What were your impressions of Ukraine when you first came to the country?

I visited Ukraine still during the Soviet times. I knew the country pretty well since the late 1970s. I had been in various corners of Ukraine earlier, but this time I came with a different purpose.

We began to work on the basis of a large EU project, which was technical assistance for restructuring large companies. A consulting firm was created. As part of this project, I had to travel throughout Ukraine to visit large companies. During the first year of work I spent time in all the large cities of the country.

No heat or electricity

How do you see long-term development in Ukraine?

Until 1996 most of the enterprises in Ukraine had been bankrupted. There was no heating or electricity. The situation was not very pretty. During visits to many large companies we sat at meetings in coats and warm boots and were happy when they served us a bit of vodka at lunch to warm up.

In the large factories in hundred-meter-long corridors there would be only one lamp. In short, the country was very backward. But the same year Ukraine gained its own currency and, it should be noted, that we did not see any people with sunken cheeks. All the people we saw in the streets had a pathetic look but they were not extremely thin, as was the case in Poland during 1988-89, for example. There you could see people with yellowish or completely gray skin and sunken cheeks because they were starving. But in Ukraine there were lots home gardens and dachas where people grew their own food.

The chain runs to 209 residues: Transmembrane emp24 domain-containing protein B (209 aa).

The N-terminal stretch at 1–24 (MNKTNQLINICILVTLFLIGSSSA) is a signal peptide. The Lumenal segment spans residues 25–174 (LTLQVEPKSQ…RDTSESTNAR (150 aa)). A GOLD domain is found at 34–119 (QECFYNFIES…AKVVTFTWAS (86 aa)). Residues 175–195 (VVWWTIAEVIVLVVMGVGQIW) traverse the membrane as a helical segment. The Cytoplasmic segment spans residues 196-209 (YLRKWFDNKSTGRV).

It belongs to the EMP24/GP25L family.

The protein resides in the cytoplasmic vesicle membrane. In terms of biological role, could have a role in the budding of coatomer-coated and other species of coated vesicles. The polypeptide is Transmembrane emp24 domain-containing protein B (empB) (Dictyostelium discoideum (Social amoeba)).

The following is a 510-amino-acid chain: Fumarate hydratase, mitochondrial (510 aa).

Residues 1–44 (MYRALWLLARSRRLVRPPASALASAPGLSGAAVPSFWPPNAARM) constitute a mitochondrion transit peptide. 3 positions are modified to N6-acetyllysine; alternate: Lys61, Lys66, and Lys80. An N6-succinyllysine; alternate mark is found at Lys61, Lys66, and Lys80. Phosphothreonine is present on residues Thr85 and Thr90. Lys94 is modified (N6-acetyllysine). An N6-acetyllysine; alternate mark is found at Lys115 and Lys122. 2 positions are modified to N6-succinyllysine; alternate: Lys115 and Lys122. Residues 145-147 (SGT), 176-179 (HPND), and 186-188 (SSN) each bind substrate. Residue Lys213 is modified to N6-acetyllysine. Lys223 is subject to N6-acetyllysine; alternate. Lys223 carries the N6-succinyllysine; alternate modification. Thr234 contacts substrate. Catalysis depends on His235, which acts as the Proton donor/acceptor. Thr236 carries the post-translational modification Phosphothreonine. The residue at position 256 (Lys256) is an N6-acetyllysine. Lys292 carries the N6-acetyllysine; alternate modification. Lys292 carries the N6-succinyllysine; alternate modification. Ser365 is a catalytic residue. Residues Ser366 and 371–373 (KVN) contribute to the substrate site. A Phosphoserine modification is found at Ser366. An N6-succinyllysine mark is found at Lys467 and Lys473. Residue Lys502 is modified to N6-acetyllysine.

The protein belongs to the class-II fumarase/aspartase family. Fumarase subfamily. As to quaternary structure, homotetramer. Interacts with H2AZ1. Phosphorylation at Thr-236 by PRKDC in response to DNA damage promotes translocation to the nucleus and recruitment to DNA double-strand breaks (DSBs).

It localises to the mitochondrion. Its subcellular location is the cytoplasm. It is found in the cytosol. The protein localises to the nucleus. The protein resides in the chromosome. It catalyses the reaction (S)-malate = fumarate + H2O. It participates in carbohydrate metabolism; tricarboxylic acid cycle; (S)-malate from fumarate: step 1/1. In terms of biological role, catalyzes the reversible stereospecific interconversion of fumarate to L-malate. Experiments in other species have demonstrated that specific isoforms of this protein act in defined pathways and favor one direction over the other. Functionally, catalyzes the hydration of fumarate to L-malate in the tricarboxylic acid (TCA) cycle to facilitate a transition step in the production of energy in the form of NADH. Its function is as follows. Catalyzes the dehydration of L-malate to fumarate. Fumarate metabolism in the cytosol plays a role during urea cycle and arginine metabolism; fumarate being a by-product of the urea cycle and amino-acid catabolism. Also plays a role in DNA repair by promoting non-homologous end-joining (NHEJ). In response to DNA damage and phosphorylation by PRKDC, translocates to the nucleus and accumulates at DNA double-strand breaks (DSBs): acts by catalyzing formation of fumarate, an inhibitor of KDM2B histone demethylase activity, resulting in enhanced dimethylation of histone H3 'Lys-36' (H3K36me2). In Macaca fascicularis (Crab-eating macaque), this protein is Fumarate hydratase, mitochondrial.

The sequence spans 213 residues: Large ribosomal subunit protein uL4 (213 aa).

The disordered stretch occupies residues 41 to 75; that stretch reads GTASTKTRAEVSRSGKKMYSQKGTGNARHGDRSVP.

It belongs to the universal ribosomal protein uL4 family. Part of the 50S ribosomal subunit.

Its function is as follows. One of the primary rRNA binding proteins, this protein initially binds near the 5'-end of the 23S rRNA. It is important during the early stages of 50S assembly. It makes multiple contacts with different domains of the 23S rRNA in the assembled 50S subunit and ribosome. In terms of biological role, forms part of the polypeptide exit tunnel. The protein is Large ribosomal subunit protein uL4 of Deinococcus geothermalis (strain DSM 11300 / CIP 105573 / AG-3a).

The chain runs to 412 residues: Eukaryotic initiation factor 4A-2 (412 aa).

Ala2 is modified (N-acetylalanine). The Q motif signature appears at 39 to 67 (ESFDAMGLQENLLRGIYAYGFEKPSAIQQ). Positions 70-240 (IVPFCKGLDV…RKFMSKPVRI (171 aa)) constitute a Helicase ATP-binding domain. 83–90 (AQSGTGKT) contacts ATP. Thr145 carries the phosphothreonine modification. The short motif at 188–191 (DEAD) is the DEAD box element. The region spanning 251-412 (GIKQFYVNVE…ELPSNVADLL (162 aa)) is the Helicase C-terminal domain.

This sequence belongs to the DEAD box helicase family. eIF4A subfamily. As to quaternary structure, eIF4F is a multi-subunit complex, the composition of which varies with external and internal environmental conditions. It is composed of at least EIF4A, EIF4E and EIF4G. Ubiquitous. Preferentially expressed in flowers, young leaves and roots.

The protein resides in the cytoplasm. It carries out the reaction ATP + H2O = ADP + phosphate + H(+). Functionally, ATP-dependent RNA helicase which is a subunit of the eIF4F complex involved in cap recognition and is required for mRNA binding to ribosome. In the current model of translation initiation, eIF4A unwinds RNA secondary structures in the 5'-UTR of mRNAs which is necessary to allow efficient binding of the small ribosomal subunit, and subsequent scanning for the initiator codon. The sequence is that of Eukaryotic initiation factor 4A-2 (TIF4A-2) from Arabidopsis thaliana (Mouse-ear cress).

These were travels that I will remember all my life. It was immediately obvious when you went through passport control after exiting the plane that there were “lords” here who kept tabs on people. People had to stand in line for health insurance and then in line for the baggage, and then in line to go through customs. Then there was the currency declaration, where all the pocket money was counted. Everything had to be declared. Absolutely everything. Computers, telephones, money, valuables. It was the same as a trip to the USSR or the USA.

The Danes were open

Which one of your projects in Ukraine has been most successful?

We helped several industry sectors and achieved success– the textile industry and IT. We were able to move Ukraine in another direction.

Take the textile industry, for example. There are very many Ukrainian textile companies that are now competitive in Europe because they first collaborated with Danish companies. It is quite possible they were sub-contractors, but they have received new sewing machines and know-how. The Danes were open to sharing their experience. They were not like the Germans who said “this is ours.” We saw many German companies in Ukraine that did not have the same kind of success or influence in the (industry) sectors. Equally important for us were the agrarian and the IT sectors.

Virtual engineering teams

Has the situation remained the same even now when Denmark brings new initiatives?